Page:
Getting It in Writing Should Be Enough
Want some sound, free legal advice? Here it is. Get it in writing. Someone promises you that they will do or pay something. Get in in writing. You are in a lawsuit and the other side says that they will settle under certain terms. Get in writing, without delay.
That is good advice, but sometimes it is not enough. In December 2012, Federal District Judge Carl Barbier in New Orleans approved a detailed written agreement between BP and attorneys representing business economic loss claimants throughout the Gulf South. Judge Barbier’s ruling was 125 pages long and left no detail unaddressed. BP agreed to and, in fact, co-authored the settlement. According to the Times Picayune, “The settlement was intended to compensate claimants for economic damages resulting from the blowout of BP’s Macondo well in April 2010, which caused a fire and explosions aboard the Deepwater Horizon drilling rig, killing 11 workers, and resulted in the uncontrolled flow of oil into the Gulf of Mexico for three months.”
On March 15, 2013, BP asked Judge Barbier to issue a temporary injunction as part of the class action suit, but also filed a separate complaint in federal court against Claims Administrator Patrick Juneau and the settlement program demanding that the rules be changed. BP sought essentially the same thing earlier and Judge Barbier rejected its position on March 5, holding that Juneau’s interpretation of the rules is correct and that the claims process should continue. As the Times Picayune reported on March 15:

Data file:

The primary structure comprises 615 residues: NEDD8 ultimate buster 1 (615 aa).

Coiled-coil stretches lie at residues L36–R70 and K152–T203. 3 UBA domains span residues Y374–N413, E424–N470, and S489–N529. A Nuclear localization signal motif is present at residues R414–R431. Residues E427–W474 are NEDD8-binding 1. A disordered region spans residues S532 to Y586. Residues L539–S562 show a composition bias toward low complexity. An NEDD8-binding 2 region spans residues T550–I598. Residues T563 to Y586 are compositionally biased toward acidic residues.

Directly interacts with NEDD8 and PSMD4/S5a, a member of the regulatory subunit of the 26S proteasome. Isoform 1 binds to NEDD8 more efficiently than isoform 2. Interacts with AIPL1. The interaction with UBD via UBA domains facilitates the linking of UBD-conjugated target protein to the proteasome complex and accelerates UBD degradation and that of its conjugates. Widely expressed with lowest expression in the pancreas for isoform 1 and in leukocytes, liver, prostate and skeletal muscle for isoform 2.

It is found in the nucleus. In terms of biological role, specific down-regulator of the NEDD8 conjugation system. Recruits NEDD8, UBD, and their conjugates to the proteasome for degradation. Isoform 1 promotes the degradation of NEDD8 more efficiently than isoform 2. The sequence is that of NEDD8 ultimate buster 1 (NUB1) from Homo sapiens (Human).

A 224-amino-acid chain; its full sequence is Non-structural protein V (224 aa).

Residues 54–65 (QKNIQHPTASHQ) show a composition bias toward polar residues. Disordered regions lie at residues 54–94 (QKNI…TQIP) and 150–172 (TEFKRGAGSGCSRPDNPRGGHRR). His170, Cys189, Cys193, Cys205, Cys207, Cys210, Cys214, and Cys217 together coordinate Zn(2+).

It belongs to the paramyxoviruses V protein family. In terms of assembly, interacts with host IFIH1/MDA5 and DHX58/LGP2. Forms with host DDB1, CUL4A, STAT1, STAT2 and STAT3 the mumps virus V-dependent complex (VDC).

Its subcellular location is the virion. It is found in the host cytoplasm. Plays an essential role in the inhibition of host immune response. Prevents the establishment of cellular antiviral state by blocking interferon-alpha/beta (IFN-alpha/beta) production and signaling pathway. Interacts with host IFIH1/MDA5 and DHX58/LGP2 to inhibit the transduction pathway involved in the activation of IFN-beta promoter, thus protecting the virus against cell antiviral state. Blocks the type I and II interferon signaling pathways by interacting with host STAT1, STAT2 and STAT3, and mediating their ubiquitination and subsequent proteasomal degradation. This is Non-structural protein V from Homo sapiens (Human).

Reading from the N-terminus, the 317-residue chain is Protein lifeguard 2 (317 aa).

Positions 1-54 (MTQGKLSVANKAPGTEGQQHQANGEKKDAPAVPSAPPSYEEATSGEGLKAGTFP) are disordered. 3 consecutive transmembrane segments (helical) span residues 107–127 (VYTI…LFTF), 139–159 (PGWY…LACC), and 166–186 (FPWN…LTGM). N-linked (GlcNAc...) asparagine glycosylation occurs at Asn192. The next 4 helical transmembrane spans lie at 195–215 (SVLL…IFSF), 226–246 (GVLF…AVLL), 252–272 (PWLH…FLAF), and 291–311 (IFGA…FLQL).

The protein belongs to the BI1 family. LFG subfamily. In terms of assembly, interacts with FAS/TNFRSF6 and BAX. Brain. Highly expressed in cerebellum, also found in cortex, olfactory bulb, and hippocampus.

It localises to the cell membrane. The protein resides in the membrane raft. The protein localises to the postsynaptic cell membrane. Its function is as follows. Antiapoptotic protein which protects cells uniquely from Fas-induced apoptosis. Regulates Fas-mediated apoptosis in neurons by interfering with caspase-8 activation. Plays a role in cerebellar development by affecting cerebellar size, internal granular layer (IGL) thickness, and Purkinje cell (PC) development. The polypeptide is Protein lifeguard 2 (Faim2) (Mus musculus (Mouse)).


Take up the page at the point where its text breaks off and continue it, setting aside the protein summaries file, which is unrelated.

“In his ruling, Barbier agreed that the rules might result in ‘absurd results’ at times, but he said BP was aware of that fact when it signed the settlement. That was part of the cost of settling a class action lawsuit, he said. ‘Indeed, the settlement agreement provides that if a claimant fails to select the period that generates the greatest recovery, the program will choose that period for him,’ Barbier wrote. ‘BP’s interpretation injects a subjective notion of alternative causation and a degree of complexity that are contrary to the settlement’s terms,’ the judge wrote.
“The Plaintiffs Steering Committee, which negotiated the settlement with BP on behalf of private claimants, also disagreed with the company’s reading of the rules, in a statement issued Friday. ‘This court has already affirmed Mr. Juneau’s independent interpretation of the settlement agreement, which is to say that claims are to be paid under the terms spelled out in the agreement — terms which were negotiated, co-authored and expressly agreed to by BP,’ said co-lead counselors Steven Herman and Jim Roy. ‘Simply put, BP undervalued the settlement and underestimated the number of people and businesses that qualify under the objective formulas that BP agreed to’.”
The settlement between BP and the Plaintiffs’ Steering Committee reflects the reality that the effect of the 2010 oil spill was catatrophic, region-wide, and pervasive. The courts will hopefully continue to say that BP, which experienced cash flow from its operations in the fourth quarter of 2012 of $6.3 billion (or about $68.5MM per day), should honor its written agreements. Getting it in writing should be enough.
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